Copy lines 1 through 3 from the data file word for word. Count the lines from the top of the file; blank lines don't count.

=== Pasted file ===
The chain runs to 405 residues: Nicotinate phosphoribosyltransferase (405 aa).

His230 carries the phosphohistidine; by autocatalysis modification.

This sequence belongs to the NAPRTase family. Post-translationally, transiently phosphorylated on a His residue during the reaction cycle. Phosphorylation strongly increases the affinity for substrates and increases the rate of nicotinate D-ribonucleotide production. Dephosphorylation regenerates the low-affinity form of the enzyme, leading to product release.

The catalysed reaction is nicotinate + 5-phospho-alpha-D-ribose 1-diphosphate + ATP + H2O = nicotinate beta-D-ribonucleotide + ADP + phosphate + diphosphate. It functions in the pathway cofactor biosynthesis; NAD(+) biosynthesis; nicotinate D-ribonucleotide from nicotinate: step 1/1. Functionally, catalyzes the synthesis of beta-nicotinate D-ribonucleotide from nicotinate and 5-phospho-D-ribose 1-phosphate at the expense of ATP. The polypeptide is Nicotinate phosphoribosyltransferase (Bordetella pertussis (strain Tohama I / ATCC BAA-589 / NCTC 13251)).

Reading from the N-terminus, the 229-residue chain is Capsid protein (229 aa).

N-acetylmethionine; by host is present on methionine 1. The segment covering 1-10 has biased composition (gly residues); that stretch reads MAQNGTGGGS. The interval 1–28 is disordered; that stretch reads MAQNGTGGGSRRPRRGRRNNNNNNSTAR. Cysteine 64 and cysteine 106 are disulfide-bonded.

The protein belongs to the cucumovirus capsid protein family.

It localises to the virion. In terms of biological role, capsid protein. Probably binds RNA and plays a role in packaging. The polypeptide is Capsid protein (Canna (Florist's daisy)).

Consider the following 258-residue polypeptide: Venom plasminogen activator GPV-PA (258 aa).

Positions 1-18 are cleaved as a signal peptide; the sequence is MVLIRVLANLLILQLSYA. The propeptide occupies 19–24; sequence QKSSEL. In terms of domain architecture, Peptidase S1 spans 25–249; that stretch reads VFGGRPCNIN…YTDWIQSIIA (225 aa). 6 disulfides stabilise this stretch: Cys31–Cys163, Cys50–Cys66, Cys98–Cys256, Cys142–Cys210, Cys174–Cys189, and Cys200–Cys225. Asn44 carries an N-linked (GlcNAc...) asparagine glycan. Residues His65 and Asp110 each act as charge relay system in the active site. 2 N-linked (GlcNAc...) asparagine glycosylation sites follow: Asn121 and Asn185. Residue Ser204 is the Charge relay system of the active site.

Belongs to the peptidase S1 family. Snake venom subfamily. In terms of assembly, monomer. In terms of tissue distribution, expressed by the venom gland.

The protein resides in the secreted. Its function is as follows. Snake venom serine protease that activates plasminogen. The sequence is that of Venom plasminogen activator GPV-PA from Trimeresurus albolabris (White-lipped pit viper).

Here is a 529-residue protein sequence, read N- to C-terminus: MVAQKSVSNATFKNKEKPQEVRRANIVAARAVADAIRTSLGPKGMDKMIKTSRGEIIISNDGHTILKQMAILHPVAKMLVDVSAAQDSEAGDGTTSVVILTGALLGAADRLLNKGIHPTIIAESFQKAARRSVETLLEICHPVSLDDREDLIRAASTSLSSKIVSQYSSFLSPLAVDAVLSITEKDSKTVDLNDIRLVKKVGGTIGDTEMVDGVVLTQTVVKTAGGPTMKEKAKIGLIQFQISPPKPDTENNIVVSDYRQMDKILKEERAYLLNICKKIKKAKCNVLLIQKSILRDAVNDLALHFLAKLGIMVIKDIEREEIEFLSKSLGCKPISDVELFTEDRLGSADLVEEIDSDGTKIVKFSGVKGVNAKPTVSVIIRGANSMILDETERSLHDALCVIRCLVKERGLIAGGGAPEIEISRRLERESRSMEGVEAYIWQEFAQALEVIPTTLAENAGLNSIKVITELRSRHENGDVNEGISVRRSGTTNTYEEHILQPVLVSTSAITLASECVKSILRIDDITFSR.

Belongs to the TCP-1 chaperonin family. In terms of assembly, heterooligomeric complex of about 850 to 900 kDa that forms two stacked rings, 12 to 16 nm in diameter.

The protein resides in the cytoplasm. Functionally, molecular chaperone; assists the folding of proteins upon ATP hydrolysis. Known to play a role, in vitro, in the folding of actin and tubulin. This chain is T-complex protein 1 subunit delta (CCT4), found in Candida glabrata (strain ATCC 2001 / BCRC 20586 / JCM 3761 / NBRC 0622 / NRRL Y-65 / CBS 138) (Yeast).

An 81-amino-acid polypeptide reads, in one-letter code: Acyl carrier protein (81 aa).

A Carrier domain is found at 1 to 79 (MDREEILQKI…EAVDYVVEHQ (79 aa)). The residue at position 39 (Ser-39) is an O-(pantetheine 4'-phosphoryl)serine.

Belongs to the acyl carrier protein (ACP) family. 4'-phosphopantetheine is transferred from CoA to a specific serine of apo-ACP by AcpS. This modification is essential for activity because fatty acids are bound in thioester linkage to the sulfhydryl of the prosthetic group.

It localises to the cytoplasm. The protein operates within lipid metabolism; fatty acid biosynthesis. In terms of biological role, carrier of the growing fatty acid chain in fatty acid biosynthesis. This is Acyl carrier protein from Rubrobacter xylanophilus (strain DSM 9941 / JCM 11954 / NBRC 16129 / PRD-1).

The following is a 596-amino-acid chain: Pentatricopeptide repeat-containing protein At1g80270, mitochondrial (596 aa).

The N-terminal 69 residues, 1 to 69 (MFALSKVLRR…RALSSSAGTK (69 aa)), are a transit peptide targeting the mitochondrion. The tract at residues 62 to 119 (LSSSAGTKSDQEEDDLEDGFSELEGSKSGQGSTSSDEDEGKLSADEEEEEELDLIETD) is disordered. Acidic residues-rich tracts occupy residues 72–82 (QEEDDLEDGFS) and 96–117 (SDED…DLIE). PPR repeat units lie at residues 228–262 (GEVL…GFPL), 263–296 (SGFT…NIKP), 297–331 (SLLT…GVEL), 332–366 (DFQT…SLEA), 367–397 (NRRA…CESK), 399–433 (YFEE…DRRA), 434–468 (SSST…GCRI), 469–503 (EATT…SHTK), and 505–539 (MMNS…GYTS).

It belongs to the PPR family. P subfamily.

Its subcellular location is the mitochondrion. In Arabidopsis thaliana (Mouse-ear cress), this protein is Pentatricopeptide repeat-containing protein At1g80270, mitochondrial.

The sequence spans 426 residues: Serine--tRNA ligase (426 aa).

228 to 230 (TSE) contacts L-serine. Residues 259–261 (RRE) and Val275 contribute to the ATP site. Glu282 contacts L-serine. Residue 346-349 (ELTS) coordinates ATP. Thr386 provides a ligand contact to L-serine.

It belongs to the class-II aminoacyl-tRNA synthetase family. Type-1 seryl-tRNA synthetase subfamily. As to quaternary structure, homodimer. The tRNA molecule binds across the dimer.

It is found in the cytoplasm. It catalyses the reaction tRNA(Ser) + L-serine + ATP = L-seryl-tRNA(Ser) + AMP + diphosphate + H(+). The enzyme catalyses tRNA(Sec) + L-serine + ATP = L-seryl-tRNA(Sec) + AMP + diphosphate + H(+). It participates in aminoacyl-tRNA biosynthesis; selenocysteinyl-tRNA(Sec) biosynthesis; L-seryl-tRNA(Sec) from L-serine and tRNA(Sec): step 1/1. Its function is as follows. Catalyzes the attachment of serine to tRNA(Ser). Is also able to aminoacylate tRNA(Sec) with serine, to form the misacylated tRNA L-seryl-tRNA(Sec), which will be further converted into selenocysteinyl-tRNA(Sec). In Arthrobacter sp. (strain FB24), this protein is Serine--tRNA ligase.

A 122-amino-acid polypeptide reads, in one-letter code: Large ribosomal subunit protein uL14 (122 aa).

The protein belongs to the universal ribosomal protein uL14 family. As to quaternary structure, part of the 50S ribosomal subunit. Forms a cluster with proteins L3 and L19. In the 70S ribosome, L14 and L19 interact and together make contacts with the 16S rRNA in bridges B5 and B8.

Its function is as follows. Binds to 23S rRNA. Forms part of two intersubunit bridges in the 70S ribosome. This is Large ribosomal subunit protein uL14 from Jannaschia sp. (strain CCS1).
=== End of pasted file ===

The chain runs to 405 residues: Nicotinate phosphoribosyltransferase (405 aa).

His230 carries the phosphohistidine; by autocatalysis modification.

This sequence belongs to the NAPRTase family. Post-translationally, transiently phosphorylated on a His residue during the reaction cycle. Phosphorylation strongly increases the affinity for substrates and increases the rate of nicotinate D-ribonucleotide production. Dephosphorylation regenerates the low-affinity form of the enzyme, leading to product release.